Shooting Sample Images to Learn How to Achieve Shallow Depth of Field

I find that the best way to make aperture-setting selections stick in your mind to be able to achieve a desired effect is to shoot sample images at two aperture extremes. Start by putting your camera into the aperture-priority mode (A on Nikon cameras; AV in Canon cameras). Then set your aperture to the widest setting (like F/2.8, F/3.5, etc.) and take a photo. This will be your sample A (see my sample below). Then move your aperture to its smallest setting (like F/22, F/32). This is your sample B. Then study the difference between the shots.

{Sample A} Wide Open Aperture (F/2.8 – 1/1000th sec shutter speed – 34mm)

{Sample B} Smallest Aperture (F/22 – 1/125th sec shutter speed – 34mm)

Now, to make things confusing, your results will vary depending on your widest aperture setting, focal length setting and how close you are to the subject. In my sample shots above, I was very close to the flowers I focused on and my aperture was F/2.8 in the first, so the brick building in the background is out of focus perhaps more so or less so than your sample shots may show.

If you keep making samples for yourself like this, eventually it will become second nature when you are shooting to select the appropriate aperture to get the photo you have in mind (with out of focus background or sharp background).

Typically you will want to blur the background a little for portraits for a more professional look; or if the background is very distracting; or if you want the viewers of your photos to be drawn to so a very specific part of the shot.

Photographers will use a smaller aperture to get the foreground to background in focus for landscapes, and sometimes for shots that tell a story of where you are. For example, you may want a store name to be in sharp focus so that it is legible. Or you may want the details of a landmark to be in sharp focus as well as your family standing in front of it.

However, sometimes landmarks, such as the Disney Castle, are so recognizable, that having the castle slightly out of focus works really well to give you a “here we are” shot that is elevated to a more professional looking image. Below is a sample from Epcot’s China Pavilion.

A slightly wider open aperture.



Changing the Look of Your Photo with Aperture Priority Mode

You can dramatically change the look of your photo by changing the aperture of the lens on your camera, which controls the depth of field. Depth of field is how much of your photo in front of and behind your subject is in focus. If foreground to background is all in focus, your depth of field is deep. If the foreground and background are out of focus, then you have shallow depth of field. Learning to control this function on your camera will help you to yield more professional-looking photos that let your subject pop off the image because it will be separated from the background. In the two example photos below, the one on the left shows shallow depth of field. The aperture was set to F/4.5 (a wide open aperture). The photo on the right shows deep depth of field and the aperture was set to F/16 (a small aperture).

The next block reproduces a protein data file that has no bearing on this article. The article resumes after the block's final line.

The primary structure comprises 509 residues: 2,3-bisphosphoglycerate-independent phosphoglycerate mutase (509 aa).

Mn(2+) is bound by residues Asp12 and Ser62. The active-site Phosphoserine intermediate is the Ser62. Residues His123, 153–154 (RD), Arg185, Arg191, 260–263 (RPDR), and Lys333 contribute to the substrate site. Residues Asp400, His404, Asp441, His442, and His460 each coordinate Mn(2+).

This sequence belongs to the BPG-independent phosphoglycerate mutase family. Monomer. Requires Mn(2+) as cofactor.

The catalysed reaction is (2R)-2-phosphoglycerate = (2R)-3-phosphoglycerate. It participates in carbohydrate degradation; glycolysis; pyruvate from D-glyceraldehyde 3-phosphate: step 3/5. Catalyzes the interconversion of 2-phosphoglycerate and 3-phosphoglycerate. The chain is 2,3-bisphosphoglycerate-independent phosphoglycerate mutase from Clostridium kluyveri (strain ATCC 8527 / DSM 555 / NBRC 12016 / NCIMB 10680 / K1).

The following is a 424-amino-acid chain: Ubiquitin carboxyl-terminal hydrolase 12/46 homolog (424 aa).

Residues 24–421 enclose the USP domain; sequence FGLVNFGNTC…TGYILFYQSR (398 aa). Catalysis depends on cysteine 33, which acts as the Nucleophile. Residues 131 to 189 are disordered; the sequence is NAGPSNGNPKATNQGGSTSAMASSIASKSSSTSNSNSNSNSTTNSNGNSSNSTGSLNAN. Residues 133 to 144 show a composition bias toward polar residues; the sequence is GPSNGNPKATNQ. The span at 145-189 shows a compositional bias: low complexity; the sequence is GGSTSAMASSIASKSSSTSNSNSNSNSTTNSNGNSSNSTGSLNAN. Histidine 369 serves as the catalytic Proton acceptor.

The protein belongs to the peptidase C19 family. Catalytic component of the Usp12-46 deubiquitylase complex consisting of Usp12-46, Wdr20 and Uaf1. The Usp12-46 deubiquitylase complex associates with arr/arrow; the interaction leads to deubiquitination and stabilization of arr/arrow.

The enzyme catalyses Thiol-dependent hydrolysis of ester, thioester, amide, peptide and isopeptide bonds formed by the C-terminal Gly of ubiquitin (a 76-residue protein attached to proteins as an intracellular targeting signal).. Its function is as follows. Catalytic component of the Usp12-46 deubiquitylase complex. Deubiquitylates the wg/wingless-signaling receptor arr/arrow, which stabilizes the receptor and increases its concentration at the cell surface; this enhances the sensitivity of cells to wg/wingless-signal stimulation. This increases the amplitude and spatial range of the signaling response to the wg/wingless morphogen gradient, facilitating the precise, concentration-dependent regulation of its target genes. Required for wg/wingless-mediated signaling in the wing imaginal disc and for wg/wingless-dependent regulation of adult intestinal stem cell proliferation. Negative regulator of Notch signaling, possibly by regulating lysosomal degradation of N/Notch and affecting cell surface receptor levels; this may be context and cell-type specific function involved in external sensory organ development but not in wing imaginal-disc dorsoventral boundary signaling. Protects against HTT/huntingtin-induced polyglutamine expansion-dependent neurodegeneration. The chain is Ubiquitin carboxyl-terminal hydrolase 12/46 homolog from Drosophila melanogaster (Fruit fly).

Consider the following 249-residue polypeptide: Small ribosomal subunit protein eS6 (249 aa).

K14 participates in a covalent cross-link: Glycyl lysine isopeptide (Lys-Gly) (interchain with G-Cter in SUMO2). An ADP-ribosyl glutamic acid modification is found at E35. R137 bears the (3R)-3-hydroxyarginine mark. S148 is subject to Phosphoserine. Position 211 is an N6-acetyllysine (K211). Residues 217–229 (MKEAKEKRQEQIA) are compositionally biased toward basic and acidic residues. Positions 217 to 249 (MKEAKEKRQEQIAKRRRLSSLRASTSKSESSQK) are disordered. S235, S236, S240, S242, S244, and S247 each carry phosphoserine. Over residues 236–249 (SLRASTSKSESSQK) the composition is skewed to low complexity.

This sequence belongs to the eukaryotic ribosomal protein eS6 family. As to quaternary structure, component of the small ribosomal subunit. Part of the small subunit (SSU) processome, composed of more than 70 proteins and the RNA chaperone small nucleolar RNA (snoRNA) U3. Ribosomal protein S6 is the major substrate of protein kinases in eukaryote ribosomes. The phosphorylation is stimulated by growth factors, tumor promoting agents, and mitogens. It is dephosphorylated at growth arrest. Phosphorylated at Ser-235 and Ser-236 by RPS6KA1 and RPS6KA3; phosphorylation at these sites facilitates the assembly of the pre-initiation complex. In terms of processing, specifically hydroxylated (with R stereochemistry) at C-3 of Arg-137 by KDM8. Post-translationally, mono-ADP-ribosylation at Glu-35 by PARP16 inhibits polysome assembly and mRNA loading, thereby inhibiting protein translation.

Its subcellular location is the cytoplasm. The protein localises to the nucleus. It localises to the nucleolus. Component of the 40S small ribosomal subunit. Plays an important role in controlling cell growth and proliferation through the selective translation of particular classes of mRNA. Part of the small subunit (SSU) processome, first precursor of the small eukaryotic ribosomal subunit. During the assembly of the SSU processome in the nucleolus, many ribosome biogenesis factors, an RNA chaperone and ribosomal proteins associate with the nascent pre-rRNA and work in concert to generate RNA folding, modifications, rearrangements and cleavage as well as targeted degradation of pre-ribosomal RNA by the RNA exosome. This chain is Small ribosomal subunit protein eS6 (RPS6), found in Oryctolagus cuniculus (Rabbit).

RT_Blog5_F16_SAE_1607The aperture is easy to set on your camera by setting your camera mode dial to A (on Nikon cameras) and Av (on Canon cameras). Then use the thumb wheel to move the aperture number to a smaller or a larger number. The smaller the number, the more blurry the background will be like the above left photo. The larger the number, the more in focus both subject and background will be, like the above right photo.

This technique is particularly useful when shooting portraits. You want your subject to stand out from the background, especially if there are distracting items behind the subject. You can choose how blurry or sharp the background will be by experimenting with different aperture settings. To practice, shoot the same subject twice at the two extremes like I did above. Do this several times with different subjects each time you have your camera out until you feel comfortable that you can easily pick the aperture to get the look you want. See more examples below and don’t forget to download the photo tips card for your gadget bag to help you in the field.

One Location. Two Entirely Different Photos.

Change your position_compSometimes we take the shot we had in mind and call it a day. But when the light is so beautiful at sunset, it pays to take a few steps around just to check out how the sun is lighting your subject. The photo on the left was the one I was after: two girls watching the sunset, captured in near silhouette as the center-weighted meter gave an exposure for the bright setting sun and made most of the other parts of the shot go dark. Just what I wanted. But then I sat down next to the girls to watch the sunset with them, and wow, was the light across their faces gorgeous. So of course I snapped away while the sun set! Because the light was low, I boosted my ISO to 640 and got a shutter speed of 1/100th sec at F/5.0 aperture. If I had unlimited cooperation from my two subjects, I would have boosted the ISO to 1000 and shot more photos at F/8 so that the girl further back would be in sharper focus. When shooting more than one person, either try to get them on the same plane of focus, or deepen your depth of field by using a smaller aperture like F/8. Not always possible, as was the case here, but the sweet expressions and the light make the shot a perfect one for me.

Video Tutorials Worth Watching

I usually don’t post work-related stuff, but I have to say that the new 1-minute videos featuring professional photographer Andre Costantini are worth checking out, so I thought I’d share the link to the latest video about aperture since it is great information. See Episode Three and other videos here.

Use Your Flash for Outdoor Photos

fill flash_blog post